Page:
1st December 2003
Issued by the UK Astronomy Technology Centre
New evidence for Solar-like planetary system around nearby star
Astronomers at the Particle Physics and Astronomy Research Council's UK
Astronomy Technology Centre (ATC) at the Royal Observatory, Edinburgh
have produced compelling new evidence that Vega, one of the brightest
stars in the sky, has a planetary system around it which is more like
our own Solar System than any other so far discovered.
All of the hundred or so planets that have been discovered around other
stars have been very large gaseous (Jupiter-like) planets orbiting
close to their star. This is very unlike our own Solar System. New
computer modelling techniques have shown that observations of the
structure of a faint dust disk around Vega can be best explained by a
Neptune-like planet orbiting at a similar distance to Neptune in our
own solar system and having similar mass. The wide orbit of the
Neptune-like planet means that there is plenty of room inside it for
small rocky planets similar to the Earth - the Holy Grail for
astronomers wanting to know whether we are alone in the Universe.
The modelling, which is described today (1 December 2003) in The
Astrophysical Journal, is based on observations taken with the world's
most sensitive submillimetre camera, SCUBA. The camera, built at the
ATC, is operated on the James Clerk Maxwell Telescope in Hawaii. The
SCUBA image shows a disk of very cold dust (-180 degrees Celsius) in
orbit around the star.
"The irregular shape of the disk is the clue that it is likely to
contain planets" explains astronomer Mark Wyatt, the author of the
paper. "Although we can't directly observe the planets, they have
created clumps in the disk of dust around the star."
The modelling suggests that the Neptune-like planet actually formed
much closer to the star than its current position. As it moved out to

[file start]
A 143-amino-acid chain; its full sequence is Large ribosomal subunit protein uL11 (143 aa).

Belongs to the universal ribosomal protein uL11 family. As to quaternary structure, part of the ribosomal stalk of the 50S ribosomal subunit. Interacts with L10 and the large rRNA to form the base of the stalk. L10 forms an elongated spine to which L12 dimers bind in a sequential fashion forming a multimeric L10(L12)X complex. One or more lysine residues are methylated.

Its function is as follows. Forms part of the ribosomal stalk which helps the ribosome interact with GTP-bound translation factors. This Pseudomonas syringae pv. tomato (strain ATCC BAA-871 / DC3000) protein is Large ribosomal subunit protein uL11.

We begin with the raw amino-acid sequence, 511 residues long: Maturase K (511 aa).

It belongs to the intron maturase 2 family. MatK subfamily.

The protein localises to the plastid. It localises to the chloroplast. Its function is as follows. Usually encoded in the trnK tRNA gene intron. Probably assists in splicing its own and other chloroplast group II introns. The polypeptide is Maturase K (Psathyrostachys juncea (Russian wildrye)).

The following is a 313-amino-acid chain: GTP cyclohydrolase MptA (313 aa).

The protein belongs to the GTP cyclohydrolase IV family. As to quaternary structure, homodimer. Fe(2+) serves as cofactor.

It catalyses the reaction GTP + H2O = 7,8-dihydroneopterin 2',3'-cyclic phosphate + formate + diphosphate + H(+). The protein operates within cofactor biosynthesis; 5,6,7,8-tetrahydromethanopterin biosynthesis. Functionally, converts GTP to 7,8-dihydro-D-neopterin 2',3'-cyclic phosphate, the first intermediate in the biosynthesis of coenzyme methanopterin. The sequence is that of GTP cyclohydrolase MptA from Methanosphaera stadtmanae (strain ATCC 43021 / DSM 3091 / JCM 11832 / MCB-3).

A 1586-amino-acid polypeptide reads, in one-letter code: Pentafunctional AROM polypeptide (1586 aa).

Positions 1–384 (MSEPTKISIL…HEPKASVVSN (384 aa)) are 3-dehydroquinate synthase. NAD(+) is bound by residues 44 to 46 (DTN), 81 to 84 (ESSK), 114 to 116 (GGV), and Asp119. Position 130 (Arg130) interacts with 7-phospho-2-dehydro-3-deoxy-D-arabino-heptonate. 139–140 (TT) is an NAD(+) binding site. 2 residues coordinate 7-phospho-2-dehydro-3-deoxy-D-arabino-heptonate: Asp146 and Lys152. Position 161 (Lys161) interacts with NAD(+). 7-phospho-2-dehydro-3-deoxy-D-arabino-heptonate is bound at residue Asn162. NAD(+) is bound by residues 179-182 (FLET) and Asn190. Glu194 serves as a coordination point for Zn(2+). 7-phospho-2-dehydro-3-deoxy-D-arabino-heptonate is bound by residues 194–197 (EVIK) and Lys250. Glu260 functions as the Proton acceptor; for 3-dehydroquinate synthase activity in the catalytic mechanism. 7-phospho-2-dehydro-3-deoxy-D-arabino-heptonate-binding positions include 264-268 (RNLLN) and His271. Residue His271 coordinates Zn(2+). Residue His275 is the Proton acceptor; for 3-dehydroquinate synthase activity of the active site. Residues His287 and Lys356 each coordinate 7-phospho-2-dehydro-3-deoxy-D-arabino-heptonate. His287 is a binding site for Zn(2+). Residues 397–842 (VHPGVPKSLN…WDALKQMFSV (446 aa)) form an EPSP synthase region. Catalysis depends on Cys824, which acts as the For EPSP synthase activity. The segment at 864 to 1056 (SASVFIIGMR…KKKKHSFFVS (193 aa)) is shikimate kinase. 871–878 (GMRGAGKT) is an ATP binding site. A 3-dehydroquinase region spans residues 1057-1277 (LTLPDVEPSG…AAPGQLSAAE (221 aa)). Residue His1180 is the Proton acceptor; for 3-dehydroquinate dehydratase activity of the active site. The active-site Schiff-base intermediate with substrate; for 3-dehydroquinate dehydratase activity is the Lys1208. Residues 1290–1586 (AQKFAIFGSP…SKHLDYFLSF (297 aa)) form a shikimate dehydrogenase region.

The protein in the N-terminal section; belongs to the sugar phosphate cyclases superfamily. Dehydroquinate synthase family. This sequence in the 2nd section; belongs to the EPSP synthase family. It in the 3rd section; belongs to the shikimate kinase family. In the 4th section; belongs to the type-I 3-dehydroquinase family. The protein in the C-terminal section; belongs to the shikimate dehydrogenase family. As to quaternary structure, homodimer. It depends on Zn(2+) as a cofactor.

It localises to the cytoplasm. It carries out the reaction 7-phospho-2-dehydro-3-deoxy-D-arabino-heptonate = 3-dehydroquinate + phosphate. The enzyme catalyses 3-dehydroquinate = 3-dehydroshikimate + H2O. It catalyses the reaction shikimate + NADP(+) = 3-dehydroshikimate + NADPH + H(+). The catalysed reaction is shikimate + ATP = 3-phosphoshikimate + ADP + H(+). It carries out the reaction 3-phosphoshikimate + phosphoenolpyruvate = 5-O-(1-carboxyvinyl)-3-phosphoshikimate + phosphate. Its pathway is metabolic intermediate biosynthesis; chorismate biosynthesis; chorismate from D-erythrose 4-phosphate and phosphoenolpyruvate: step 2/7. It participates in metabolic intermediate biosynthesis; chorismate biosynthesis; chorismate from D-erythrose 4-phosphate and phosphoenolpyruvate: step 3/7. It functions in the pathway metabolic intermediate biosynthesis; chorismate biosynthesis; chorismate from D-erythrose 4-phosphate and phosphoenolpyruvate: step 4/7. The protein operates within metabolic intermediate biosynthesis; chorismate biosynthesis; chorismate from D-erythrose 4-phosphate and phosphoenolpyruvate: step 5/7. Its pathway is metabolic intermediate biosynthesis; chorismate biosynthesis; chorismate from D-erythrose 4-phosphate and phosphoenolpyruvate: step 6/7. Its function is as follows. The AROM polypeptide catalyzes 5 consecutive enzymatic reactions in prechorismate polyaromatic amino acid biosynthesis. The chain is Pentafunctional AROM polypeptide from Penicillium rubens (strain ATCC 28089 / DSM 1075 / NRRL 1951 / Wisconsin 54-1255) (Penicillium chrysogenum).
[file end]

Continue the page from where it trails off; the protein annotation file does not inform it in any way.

its current wide orbit over about 56 million years, many comets were
swept out with it, causing the dust disk to be clumpy.
"Exactly the same process is thought to have happened in our Solar
System", said Wyatt, "Neptune was 'pushed' away from the Sun because of
the presence of Jupiter orbiting inside it". So it appears that as well
as having a Neptune-like planet, Vega may also have a more massive
Jupiter-like planet in a smaller orbit.
The model can be tested in two ways as Wayne Holland, who made the
original observations, explains "The model predicts that the clumps in
the disk will rotate around the star once every three hundred years. If
we take more observations after a gap of a few years we should see the
movement of the clumps. Also the model predicts the finer detail of the
disk's clumpiness which can be confirmed using the next generation of
telescopes and cameras."
Paradoxically the star barely appears in the SCUBA image because it is
far too hot to be seen with this kind of detector. Vega is, however,
easily seen with the naked eye. It is the third brightest star visible
from Northern latitudes and is bluish-white in colour. Tonight you can
see it in the west at around 7 pm.
Facts about Vega:
- Vega is the fifth brightest star in the sky and the third brightest
visible in the Northern hemisphere.
- It is 25 light years away from the Sun (1AU is the distance between
the Earth and Sun).
- It has a diameter three times bigger than the Sun.
- It is 58 times brighter than the Sun.
- Together with Deneb and Altair, Vega forms the summer triangle.
- Vega is the brightest star in the constellation Lyra, the Harp. The
lyre, or harp, is supposed to have been invented by the Greek God
Hermes who gave it to his half-brother Apollo. Apollo then gave it to
his son Orpheus, the musician of the Argonauts.
- Vega was the first star ever to be photographed. During the night of
July 16-17 1850 the historic picture was taken at Harvard Observatory